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Interweaving Curriculum Committees

A New Structure to Facilitate Oversight and Sustain Innovation

Stoddard, Hugh A., MEd, PhD; Brownfield, Erica D., MD; Churchward, Gordon, PhD; Eley, J. William, MD, MPH

doi: 10.1097/ACM.0000000000000852
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Undergraduate medical education curricula have increased in complexity over the past 25 years; however, the structures for administrative oversight of those curricula remain static. Although expectations for central oversight of medical school curricula have increased, individual academic departments often expect to exert control over the faculty and courses that are supported by the department. The structure of a gover nance committee in any organization can aid or inhibit that organization’s functioning. In 2013, following a major curriculum change in 2007, the Emory University School of Medicine (EUSOM) implemented an “interwoven” configuration for its curriculum committee to better oversee the integrated curriculum.

The new curriculum committee structure involves a small executive committee and 10 subcommittees. Each subcommittee performs a specific task or oversees one element of the curriculum. Members, including students, are appointed to two subcommittees in a way that each subcommittee is composed of representatives from multiple other subcommittees. This interweaving facilitates communication between subcommittees and also encourages members to become experts in specific tasks while retaining a comprehensive perspective on student outcomes. EUSOM’s previous structure of a single committee with members representing individual departments did not promote cohesive management. The interwoven structure aligns neatly with the goals of the integrated curriculum.

Since the restructuring, subcommittee members have been engaged in discussions and decisions on many key issues and expressed satisfaction with the format. The new structure corresponds to EUSOM’s educational goals, although the long-term impact on student outcomes still needs to be assessed.

H.A. Stoddard is assistant dean for medical education research and associate professor of medicine, Emory University School of Medicine, Atlanta, Georgia.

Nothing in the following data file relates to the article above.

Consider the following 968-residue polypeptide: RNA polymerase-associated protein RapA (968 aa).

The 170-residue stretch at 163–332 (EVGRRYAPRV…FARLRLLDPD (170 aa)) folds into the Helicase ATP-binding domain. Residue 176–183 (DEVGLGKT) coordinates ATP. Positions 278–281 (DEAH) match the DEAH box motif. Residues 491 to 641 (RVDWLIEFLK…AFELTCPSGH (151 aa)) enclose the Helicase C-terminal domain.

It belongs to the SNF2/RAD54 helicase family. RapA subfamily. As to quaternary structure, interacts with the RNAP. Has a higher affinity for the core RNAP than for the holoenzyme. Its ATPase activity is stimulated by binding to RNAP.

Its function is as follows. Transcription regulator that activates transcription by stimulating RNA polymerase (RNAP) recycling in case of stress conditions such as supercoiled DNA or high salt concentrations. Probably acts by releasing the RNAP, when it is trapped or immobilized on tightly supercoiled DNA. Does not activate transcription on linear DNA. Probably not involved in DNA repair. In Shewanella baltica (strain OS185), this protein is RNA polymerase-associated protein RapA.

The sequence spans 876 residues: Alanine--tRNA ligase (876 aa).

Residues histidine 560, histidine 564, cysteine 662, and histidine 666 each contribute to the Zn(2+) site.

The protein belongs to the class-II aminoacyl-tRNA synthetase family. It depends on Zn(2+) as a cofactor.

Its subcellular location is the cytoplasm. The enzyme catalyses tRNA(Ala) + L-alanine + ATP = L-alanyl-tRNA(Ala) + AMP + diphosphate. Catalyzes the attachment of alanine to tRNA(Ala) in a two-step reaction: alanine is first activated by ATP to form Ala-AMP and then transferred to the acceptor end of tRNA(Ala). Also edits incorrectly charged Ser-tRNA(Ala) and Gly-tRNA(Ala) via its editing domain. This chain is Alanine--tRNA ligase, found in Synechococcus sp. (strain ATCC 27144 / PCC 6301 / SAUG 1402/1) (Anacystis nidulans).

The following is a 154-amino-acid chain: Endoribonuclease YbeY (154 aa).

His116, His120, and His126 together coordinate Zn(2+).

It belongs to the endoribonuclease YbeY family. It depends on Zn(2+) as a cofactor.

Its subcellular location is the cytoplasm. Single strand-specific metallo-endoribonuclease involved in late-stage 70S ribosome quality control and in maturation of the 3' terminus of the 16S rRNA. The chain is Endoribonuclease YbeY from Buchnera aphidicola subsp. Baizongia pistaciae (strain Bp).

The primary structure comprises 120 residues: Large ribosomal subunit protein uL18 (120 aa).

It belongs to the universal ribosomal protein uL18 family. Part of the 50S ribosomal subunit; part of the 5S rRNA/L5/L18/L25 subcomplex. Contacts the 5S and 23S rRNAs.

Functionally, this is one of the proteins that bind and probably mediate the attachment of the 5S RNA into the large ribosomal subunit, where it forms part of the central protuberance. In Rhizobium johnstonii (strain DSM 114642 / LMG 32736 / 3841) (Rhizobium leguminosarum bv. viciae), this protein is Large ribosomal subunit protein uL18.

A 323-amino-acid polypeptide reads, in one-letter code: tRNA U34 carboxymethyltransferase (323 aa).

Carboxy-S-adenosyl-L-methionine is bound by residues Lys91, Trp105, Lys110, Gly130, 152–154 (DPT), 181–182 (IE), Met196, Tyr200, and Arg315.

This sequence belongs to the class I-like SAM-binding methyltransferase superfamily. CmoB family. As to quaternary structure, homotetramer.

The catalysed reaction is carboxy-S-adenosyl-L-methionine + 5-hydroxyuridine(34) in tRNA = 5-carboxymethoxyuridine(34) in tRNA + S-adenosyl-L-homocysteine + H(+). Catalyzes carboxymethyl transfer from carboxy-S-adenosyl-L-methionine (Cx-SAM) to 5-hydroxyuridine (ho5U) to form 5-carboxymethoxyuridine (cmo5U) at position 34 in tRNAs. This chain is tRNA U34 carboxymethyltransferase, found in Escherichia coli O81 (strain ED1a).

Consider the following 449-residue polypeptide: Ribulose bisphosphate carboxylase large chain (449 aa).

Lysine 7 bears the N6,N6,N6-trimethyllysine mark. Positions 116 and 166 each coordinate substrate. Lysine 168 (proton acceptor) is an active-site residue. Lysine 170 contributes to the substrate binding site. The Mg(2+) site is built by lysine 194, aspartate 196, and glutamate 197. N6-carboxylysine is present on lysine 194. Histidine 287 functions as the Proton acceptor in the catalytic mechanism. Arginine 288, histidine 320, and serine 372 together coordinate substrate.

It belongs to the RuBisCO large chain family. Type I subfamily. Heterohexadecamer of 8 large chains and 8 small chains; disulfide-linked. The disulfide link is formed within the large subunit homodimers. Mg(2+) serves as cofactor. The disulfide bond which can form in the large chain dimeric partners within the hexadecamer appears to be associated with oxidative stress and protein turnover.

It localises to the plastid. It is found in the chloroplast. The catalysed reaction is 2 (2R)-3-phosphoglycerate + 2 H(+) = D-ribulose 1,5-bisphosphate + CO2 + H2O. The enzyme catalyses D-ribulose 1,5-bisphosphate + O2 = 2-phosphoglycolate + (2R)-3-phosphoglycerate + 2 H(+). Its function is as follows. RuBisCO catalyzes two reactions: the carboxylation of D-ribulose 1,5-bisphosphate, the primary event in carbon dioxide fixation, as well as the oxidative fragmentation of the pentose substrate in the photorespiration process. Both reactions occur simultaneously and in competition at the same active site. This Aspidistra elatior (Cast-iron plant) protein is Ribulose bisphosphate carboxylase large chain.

E.D. Brownfield is assistant dean for medical education and professor of medicine, Emory University School of Medicine, Atlanta, Georgia.

G. Churchward is assistant dean for medical education and student affairs and professor of microbiology and immunology, Emory University School of Medicine, Atlanta, Georgia.

J.W. Eley is executive associate dean for medical education and student affairs and professor of hematology and medical oncology, Emory University School of Medicine, Atlanta, Georgia.

Funding/Support: None reported.

Other disclosures: None reported.

Ethical approval: Reported as not applicable.

Previous presentations: This content was presented as a poster at the Association of American Medical Colleges Southern Group on Educational Affairs Meeting, Miami, Florida, March 14, 2014.

Correspondence should be addressed to Hugh A. Stoddard, Emory University School of Medicine, MS-1020-003-1AE, 100 Woodruff Circle, P-378, Atlanta, GA 30322; telephone: (404) 727-8451; e-mail: hugh.stoddard@emory.edu.

Although undergraduate medical education (UME) curricula have increased in complexity over the past 25 years,1–3 the structures for administrative oversight of those curricula remain static. Scholarly consideration of the structure and authority of curriculum management has likewise been sparse over that same period. The configuration of a governance committee in any organization can aid or inhibit that organization’s function and the execution of its charge.4,5 Innovations in curriculum governance for medical schools have not kept pace with changes in curricula or institutional context. In this article, we discuss common problems with medical school curriculum committees and describe a novel structure for the faculty curriculum oversight committee (i.e., the “curriculum committee”) that was implemented in one medical school. This serves as a case study on how to more effectively manage the MD program while minimizing departmental “silos” and fostering commitment to the shared mission of the school.